A Rose by Any Other Color . . .
You may not notice that the most popular poem in history begins with a distortion. Roses aren't necessarily red; they can be white, pink or yellow. And when they age, the petals wrinkle into brown before they turn sere and fall. Don't think of this transience (the present tense throughout tries to hide the future from view), or of those other varieties, or of the thorns that accompany the flowers. Think only of ardent red.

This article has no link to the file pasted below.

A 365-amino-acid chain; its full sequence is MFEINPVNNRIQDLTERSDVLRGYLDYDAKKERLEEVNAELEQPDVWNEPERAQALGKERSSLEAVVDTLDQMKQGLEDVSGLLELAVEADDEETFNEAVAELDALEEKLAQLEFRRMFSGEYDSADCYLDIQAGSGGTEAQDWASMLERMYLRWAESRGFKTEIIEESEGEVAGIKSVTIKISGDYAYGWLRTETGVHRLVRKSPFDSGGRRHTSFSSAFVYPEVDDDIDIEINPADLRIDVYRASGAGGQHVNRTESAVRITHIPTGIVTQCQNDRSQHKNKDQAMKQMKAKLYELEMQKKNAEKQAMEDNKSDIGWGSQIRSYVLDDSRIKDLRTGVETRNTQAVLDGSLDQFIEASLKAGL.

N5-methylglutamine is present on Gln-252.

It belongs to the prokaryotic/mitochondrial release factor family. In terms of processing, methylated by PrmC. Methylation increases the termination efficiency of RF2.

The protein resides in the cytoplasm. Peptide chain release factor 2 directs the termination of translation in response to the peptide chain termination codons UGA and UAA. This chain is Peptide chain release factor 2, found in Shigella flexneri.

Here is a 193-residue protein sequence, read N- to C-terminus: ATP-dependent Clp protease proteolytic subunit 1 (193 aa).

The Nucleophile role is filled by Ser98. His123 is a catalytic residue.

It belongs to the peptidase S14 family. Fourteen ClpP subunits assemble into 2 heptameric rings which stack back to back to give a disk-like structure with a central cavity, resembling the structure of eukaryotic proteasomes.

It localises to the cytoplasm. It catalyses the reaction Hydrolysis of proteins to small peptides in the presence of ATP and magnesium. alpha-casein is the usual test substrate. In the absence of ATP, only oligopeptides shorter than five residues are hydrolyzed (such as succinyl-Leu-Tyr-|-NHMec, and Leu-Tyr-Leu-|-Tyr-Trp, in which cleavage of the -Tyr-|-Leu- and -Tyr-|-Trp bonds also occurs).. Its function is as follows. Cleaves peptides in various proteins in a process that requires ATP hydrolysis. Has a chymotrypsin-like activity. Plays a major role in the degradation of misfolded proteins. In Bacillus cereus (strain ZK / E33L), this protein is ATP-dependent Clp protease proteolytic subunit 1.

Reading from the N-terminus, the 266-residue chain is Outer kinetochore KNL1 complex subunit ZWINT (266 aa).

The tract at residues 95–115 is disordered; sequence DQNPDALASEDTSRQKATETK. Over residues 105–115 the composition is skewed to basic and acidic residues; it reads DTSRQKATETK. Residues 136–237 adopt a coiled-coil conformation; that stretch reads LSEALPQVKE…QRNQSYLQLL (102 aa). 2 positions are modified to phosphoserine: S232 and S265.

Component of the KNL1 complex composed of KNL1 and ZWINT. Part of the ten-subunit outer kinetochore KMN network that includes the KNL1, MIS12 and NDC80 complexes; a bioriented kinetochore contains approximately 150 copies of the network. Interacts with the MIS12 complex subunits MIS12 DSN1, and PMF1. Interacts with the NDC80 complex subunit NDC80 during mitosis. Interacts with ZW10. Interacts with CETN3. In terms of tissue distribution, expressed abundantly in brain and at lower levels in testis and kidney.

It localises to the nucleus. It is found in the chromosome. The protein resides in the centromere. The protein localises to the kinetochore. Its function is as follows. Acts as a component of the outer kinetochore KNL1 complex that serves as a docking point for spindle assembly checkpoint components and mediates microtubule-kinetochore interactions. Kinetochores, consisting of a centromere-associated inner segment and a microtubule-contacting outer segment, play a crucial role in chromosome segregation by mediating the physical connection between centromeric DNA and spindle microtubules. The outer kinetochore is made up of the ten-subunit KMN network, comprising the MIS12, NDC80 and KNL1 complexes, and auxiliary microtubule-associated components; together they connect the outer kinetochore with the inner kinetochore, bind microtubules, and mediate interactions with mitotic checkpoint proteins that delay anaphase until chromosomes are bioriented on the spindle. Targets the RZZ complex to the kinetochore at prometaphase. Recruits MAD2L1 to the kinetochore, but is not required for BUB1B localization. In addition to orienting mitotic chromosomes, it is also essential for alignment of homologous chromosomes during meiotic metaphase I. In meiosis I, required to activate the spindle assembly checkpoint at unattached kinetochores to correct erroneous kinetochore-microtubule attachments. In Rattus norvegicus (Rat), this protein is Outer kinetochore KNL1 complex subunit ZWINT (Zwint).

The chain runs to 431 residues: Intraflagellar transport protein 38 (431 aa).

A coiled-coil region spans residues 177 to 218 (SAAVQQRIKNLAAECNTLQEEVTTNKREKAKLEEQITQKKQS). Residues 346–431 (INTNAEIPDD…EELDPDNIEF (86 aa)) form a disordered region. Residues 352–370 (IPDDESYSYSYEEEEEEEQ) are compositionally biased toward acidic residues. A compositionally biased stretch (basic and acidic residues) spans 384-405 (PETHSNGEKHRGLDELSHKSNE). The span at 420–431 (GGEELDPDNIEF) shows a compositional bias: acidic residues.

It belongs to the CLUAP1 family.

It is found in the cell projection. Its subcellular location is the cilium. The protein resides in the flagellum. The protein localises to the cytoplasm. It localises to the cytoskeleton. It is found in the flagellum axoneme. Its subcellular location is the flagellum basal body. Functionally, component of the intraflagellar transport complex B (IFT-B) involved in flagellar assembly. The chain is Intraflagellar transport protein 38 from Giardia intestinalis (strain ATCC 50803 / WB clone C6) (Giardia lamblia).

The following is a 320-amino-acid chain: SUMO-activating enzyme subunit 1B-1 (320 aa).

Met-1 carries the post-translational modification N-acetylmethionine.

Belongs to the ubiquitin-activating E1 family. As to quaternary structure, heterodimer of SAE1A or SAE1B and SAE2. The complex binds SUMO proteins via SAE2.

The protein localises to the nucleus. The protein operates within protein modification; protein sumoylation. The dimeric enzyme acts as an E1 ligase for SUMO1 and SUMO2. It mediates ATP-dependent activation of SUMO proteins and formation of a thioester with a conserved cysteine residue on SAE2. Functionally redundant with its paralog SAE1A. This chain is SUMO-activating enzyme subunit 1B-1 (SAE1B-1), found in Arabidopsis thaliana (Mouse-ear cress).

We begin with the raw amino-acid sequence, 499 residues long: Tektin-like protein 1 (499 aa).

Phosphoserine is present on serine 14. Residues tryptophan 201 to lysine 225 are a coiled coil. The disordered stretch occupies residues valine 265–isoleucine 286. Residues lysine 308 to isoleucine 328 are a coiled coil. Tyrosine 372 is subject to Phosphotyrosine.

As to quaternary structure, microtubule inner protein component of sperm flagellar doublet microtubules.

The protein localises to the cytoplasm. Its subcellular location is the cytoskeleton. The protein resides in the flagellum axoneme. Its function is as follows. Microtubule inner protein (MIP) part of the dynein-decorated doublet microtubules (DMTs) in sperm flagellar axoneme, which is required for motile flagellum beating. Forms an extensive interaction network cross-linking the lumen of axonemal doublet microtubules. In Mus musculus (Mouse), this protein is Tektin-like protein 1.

These roses are plural, and come packaged with plural R's -- Roses are red . And "are" sounds like "our." Are the plurals subliminal persuasion?
The second line uses another distortion. Violets of course are not truly blue, they are violet. The poet insists on blue for the sake of the rhyme he wants mightily to make with "you."
By the third line he has grown impatient. He doesn't bother to concoct a rhyme with "red." Abandoning the plurals, he reveals something about himself. For singular Sugar is sweet leads directly to a selfish "I," placed ahead of "you."
And I love you .
I really do. Here, have a chocolate.
-- Michael Stuntz